Two aspects of this opening passage deserve further discussion. Firstly, as Youngsook narrates in detail the intricate process of her tattoo work, she, as an artiste, commands authority over her “canvas.” In objectifying her male client as a clean parchment to showcase her artistic mastery and expression, Youngsook is thus able to dismiss the man’s disdain of her monstrous body. Emancipated from the dispraising male gaze, which endeavors to define her body by (and confine it within) the parameters of female normativity, Youngsook inverts the conventional gender hierarchy. She not only climaxes to an orgasmic high after the first prick of the tattoo needle, which releases the first virginal dewdrop of blood (14), but she also imagines herself a venomous spider poised to attack the prey that has become entangled in her web. The man is a pliant butterfly whose wings have become tattered in vain attempts to escape (15).
The subversion of the gender hierarchy is short-lived as almost immediately, the male gaze (and along with it, male authority) is restored. Emblazoned with his spider talisman, the male client enunciates in his reinforced virility with the remark that his spider will surely “drive the chicks wild” (15). Contrasted with the man’s vigorous enthusiasm, Youngsook is overcome with feelings of prostration; in a word, he is the one fortified by a hard integumental shield, while she returns to a state of vulnerability. Such an exchange almost becomes formulaic in that the tattoo work rebirths the masculinity of her clients (which ensures their re-entry into normative society), whereas Youngsook becomes enervated by the process. Youngsook narrates of other clients who requested to have knives, swords, and toothy tigers etched into their biceps, penis, and chests, all leaving triumphantly with a swagger. Repeatedly, an enfeebled Youngsook is reinscribed into the periphery by her association with the unlawful world of tattoos. Conversely, her male clients appear untouched by the deviancy of the tattoo and are even restored of the easy confidence of hegemonic masculinity.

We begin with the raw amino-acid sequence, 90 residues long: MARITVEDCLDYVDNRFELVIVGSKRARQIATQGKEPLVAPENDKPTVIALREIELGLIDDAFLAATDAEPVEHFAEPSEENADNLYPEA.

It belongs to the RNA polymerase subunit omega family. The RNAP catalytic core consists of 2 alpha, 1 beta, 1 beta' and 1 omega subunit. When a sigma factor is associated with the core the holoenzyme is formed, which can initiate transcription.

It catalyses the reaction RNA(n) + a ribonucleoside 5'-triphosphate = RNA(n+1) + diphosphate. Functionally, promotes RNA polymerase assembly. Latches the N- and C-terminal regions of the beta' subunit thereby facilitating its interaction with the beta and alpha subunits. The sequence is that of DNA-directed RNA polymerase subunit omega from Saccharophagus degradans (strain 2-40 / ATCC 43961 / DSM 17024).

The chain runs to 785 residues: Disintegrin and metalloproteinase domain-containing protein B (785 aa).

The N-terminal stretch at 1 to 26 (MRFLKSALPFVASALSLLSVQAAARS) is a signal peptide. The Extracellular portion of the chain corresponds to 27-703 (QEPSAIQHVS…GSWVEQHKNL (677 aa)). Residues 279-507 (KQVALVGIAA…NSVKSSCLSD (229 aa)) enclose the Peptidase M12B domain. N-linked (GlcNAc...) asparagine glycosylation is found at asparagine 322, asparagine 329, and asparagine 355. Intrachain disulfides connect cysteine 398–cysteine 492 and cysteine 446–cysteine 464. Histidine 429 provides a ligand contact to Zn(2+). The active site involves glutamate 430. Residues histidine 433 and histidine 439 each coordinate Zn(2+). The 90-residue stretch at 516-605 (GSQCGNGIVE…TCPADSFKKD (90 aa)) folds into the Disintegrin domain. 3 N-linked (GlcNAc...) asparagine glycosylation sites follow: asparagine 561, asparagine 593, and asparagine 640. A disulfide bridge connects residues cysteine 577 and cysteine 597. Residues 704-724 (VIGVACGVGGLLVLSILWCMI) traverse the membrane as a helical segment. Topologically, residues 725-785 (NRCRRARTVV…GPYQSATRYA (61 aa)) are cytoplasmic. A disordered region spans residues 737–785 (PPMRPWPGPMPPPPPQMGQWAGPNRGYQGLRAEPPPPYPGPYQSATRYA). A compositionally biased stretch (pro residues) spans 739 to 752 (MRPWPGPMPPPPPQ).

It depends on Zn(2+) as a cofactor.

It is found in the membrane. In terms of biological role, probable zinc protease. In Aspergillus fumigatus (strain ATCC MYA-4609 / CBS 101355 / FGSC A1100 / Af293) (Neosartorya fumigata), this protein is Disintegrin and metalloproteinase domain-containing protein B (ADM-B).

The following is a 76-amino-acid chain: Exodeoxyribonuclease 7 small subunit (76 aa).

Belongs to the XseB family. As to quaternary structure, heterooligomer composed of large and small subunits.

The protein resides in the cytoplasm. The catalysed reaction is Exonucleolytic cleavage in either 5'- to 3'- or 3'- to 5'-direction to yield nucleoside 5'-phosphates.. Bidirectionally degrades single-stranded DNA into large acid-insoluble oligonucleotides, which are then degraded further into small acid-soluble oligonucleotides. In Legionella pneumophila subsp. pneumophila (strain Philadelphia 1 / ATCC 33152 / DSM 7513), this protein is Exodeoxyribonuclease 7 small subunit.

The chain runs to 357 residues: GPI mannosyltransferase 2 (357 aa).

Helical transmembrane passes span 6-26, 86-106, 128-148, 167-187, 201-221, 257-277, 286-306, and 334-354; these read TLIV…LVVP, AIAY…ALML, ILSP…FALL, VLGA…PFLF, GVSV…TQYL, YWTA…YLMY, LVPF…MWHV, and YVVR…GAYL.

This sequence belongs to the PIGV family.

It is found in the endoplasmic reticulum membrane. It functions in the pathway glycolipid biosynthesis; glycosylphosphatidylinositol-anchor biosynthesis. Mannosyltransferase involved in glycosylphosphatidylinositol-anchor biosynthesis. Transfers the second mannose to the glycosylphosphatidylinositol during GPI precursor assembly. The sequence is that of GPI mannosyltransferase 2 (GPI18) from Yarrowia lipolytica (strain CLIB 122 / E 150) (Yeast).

Midway through the narrative, Youngsook receives a visit from Detective Moon, emblematizing patriarchal law, who unexpectedly appears at Youngsook’s door and brusquely demands answers about her mother’s whereabouts. Accused of killing her Buddhist monk lover, Youngsook’s mother is another monstrous woman rendered so by her unlawful act of murder, and we can easily infer that she will be disciplined and punished by the patriarchal order once she is placed under police custody.